The Father’s Favor

But I think the point of the story of Jesus in the Temple is just this — God loved him and, if possible, that Divine love grew.  God was more pleased each day with Jesus.

Jesus grew in favor the way a grandchild does.  Those of you who are grandparents know what I mean — when they’re born you love them, but as they grow older you delight in their learning to walk, to talk, and then in the funny things they say.  Each day, not because they do something to earn it, but each day they grow more precious to you without their having done anything.

I think that’s something of what growing in favor with God means.  Each day God loves us more and more.  Each day God’s grace shines upon us more fully than before.  Each day brings God’s delight in His creation, made in His own image, marred by sin, God takes such great delight in us that He sent Jesus to make all things new.

We think we have to earn God’s favor.  Of course, like Jesus, there are things we can do that please God greatly.  To be about God’s work, to love God’s word, to join with God’s people — these are all things that please God.  But God loves us without our deserving it.  Without our qualifying for it.  Without reservation, God loves us and Jesus is the proof of that love.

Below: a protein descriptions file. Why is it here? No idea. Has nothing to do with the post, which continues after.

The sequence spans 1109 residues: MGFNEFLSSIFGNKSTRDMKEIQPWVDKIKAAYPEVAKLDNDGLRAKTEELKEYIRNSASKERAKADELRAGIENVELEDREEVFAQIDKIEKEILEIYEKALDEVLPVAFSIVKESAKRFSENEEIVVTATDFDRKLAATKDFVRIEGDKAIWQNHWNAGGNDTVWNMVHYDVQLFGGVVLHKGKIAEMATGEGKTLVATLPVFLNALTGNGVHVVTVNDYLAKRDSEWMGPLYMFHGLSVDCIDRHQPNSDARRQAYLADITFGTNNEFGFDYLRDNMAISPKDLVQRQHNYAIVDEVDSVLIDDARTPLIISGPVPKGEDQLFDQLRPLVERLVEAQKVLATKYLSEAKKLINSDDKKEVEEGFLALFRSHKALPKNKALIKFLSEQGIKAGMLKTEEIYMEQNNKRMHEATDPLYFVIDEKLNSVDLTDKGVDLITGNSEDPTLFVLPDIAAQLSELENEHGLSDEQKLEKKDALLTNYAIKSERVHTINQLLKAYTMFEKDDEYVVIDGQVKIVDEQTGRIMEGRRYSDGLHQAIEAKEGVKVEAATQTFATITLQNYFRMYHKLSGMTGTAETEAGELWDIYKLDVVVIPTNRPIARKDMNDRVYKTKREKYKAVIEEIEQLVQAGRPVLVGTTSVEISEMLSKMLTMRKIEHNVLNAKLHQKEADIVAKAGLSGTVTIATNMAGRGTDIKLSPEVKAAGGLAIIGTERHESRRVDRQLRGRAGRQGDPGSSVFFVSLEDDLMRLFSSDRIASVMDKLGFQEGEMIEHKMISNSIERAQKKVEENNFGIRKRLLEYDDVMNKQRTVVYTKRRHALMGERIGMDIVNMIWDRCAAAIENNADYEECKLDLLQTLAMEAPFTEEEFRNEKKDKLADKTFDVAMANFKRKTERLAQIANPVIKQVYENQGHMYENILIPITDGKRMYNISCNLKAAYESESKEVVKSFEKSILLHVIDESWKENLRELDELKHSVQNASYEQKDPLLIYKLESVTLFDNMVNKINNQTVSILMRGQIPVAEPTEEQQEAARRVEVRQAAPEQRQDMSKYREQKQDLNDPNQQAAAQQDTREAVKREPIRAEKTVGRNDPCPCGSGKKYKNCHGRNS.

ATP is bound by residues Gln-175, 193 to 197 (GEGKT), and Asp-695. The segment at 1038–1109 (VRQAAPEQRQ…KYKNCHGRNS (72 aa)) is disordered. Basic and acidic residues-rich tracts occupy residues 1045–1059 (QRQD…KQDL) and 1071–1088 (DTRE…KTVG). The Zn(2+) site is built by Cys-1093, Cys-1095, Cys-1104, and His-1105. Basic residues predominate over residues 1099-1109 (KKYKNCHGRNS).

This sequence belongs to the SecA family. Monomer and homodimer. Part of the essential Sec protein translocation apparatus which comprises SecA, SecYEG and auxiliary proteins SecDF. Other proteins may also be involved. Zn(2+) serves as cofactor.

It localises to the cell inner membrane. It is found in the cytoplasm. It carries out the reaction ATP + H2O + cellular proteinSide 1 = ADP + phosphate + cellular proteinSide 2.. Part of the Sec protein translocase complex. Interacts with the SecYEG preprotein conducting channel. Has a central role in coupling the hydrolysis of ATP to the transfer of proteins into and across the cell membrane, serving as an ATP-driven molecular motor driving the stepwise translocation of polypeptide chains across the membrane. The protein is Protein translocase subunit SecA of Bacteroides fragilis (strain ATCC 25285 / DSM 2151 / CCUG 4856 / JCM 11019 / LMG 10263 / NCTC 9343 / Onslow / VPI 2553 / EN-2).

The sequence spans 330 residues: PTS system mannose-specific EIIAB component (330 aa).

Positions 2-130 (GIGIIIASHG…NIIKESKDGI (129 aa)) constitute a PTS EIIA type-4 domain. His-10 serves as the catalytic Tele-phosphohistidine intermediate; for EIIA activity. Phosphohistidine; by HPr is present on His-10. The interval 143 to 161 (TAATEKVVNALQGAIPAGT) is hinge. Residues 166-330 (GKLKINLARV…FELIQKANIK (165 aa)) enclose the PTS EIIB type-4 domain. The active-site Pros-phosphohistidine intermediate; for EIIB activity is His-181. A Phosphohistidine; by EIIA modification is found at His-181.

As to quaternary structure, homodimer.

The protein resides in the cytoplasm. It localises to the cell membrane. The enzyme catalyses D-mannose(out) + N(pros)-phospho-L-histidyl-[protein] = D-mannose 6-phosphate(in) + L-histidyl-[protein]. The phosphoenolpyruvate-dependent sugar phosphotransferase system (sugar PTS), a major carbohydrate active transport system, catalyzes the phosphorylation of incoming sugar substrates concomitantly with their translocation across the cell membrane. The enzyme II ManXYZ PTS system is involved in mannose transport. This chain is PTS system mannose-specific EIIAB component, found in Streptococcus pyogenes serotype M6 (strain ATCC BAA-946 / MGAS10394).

The Father’s favor comes to us in spite of ourselves, and in our worst moments.

So, how do we know when we have grown in favor with God?

I think God’s favor shows itself in the little things of life.  Do you know why we don’t have any other stories about Jesus as a boy?  I think it was because his life was so very ordinary.  He helped Joseph in the shop, went to synagogue school, obeyed his mother, played with other kids, ran the hills of Nazareth with the rest of the boys, and if they had a baseball team, threw a mean curve ball.  Of course, they didn’t have a baseball team, but they had something like it, and I’m sure Jesus was involved with the rest of the boys, whatever it was.

It’s in the little things of life that we know we have grown in favor with God.  Not the big gigantic things, not the great achievements, but in small ways God let’s us know we have found favor.

Madeleine L’Engle tells one such story.  While speaking at Wheaton College, word came to her that her 9-year old granddaughter, Lena,  had been hit by a truck while she was walking home from swimming.  The news was not good — Lena had two broken legs, broken ribs, her jaw was fractured in two places, her arms and legs had bruises and contusions, and she had a head wound that laid open her scalp to the bone.

She finished her lecture at Wheaton, and asked there for prayer for her granddaughter.  Returning to her room, she tried to call both an Episcopal clergy friend of hers in New York, and the Episcopal Sisters who ran the school her granddaughters attended. Neither of her calls went through.  Finally, after ringing and ringing, one of the sisters answered.  Madeleine told her about Lena, and the sister said that all of New York was blacked out and that she had to feel her way through the dark building to find and answer the phone.  Later, the same sister would tell Madeleine that hers was the only call that came in that night, that afterward the phones quit working altogether.